Academy of fight : Coaches Ian Watson and Graham Hill with learners including Echo reporter
Ross Robertson (Front, centre) on the Sunderland Boxing Academy foundation course.
BOXERS SHOWN THE ROPES
As contestants battle it out on the American reality show the contender, a veteran Boxer in Sunderland is running Britain‟s first Boxing
foundation course for wearside‟s would-be champions. Reporter ROSS ROBERTSON forfeited his Sunday morning lie-in to go along and
give it a bash.
COURSE IS A LABOUR OF GLOVE FOR
A Brutal sport which relies more brawn
Than on brains – if that‟s your opinion of boxing, you‟ve never tried it.
And I can tell you that from personal experience after putting my
overweight, under-used body to the test on britain‟s first boxing
With 30 years of boxing experience, winning 16 of his 20 amateur
fights, Ian Watson set up the Sunderland Boxing Academy at his city-
centre gym, Fit body, Fit mind to train boxers of all ages and
experiences on the finer points of the sport.
His six-week course looks at the basics of boxing – stance, flexibility,
“When I started boxing 25 years ago at Lambton street boys‟club,
coaching consisted of „go forward‟ punching. I wish I‟d been shown
then, some of the aspects of what we want to teach people on this
course.” He said.
The first two classes looked at stance and four of the basic punches-
and if you think that doesn‟t merit two two-hour sessions of instruction
and practice, think again.
The boxing stance developed as the ideal body position for the sport,
designed for balance, defence and readiness so you can withstand
and deliver punishing blows in fights.
Helping hand : Coach Graham Hill gives
Ross Robertson some tips on the basics of
Everything is taken into consideration Your stance when throwing a
from the positioning of your feet up, punch is also crucial, as you have
providing optimum balance and to ensure you don‟t lean forward
flexibility. I was amazed at the or back, which puts you off-
science involved. balance.
“You need to keep your feet You need to twist rather
apart. If they‟re in line or too close than lean. Imagine you‟ve got a
together, I can push you over.” Said pole going through the centre of
Graham Hill a boxing coach on the you and you‟re just turning on
course., as he gave me a shove to that, “ said Graham.
demonstrate. After putting on wraps and
The class also made me look getting a modest grip on some
at Muhammad Ali‟s catch-phrase basic punches, it was time to don
“Float like a butterfly, sting like a bee” a pair of boxing gloves and put
in a new light. what I‟d learned into practice on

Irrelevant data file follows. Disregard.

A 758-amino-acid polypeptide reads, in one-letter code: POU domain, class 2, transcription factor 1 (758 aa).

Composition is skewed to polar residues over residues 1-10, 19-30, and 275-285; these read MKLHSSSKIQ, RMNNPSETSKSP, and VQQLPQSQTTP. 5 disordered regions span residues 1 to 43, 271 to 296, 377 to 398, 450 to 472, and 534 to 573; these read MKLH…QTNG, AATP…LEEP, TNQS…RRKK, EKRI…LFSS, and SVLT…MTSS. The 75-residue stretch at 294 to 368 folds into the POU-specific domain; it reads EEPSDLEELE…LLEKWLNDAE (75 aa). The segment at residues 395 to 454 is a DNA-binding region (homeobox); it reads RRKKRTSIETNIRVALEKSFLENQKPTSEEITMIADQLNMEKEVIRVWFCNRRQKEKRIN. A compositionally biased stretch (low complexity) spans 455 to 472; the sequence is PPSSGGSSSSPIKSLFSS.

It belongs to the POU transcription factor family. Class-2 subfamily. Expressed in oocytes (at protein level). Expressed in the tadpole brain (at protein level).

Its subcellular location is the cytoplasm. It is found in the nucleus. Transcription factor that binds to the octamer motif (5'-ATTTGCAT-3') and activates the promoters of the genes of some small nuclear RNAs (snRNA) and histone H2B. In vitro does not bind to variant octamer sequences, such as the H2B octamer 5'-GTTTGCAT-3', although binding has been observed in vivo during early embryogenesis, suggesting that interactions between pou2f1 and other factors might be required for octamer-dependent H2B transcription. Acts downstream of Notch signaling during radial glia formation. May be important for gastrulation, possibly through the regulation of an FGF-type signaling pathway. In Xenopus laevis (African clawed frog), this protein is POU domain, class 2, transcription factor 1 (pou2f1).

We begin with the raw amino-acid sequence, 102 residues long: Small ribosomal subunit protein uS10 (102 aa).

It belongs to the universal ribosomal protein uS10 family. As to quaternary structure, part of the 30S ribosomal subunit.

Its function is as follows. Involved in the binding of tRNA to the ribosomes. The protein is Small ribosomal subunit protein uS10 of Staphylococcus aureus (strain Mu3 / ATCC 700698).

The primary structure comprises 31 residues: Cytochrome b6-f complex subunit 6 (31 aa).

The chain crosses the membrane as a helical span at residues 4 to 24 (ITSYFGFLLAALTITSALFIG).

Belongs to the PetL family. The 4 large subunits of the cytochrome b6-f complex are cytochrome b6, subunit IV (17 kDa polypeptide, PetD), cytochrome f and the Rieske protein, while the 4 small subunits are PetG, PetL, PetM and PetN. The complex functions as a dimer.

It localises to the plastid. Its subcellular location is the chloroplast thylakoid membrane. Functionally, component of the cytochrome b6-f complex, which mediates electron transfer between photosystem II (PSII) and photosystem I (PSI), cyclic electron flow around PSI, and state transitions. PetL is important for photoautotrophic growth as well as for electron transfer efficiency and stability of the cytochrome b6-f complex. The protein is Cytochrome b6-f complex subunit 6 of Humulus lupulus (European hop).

Graham said ; “ The key is the punch-bags.
relaxation – you‟ve got to be relaxed. In case you are wondering
People think it‟s all about being tense, why I need wraps and gloves to
but it‟s not. Showing the men a thing or two : Elizabeth Allon, just punch away at pads and
“But relaxation is the hardest is one of the Women attending the course. bags, don‟t forget, boxers wear
thing to master.” Ian said ; “It‟s not like in cowboy films, where you see a guy bring his gloves to protect their hands – not
After fumbling through the footwork fist right back before he hits someone. That doesn‟t deliver any more their opponents.
and basics of the boxing stance (with force than punching from your chest.” Women‟s boxing is the
a lot of help and patience from the As I struggled to get the various parts of my body lined up and moving fastest growing sport in the UK,
coaches) I looked at some of the in the right sequence to deliver the perfect punch, Paul, one of the and the Women on Ian‟s course
punches and would-be boxer must coaches, gave me a helping hand. showed they were every bit as
master. “If I asked you to throw a stone as far as you could, you good as the men – if not better.
These, again are based on the wouldn‟t just use your arm, you‟d put your whole body into it. It‟s the
theory and practice of the physics of same when you throw a punch.”
the human body.
“Look at that,” said Ian. “The Women are showing the men how it‟s done.
You‟d better make a note of that!”
it doesn‟t take a genius to work out that boxing, even training, has a
heavy impact on the body. The session started with a warm-up and
finished with a warm-down to minimise the risk of strains and cramp.
Nevertheless, my muscles are still giving me the odd painful
reminder of my exertions.
Boxing is definitely a sport that keeps you fit, even if you‟re just
training – just what I needed after a week at my desk.
For more information on future boxing
courses at the Sunderland boxing
academy, call Ian Watson at Fit Body, Fit
Mind on 0191 567 5771 or Email :
PUT ‘EM UP ; Ian Watson, of the Fit Body,
Fit Mind gym, which has started boxing classes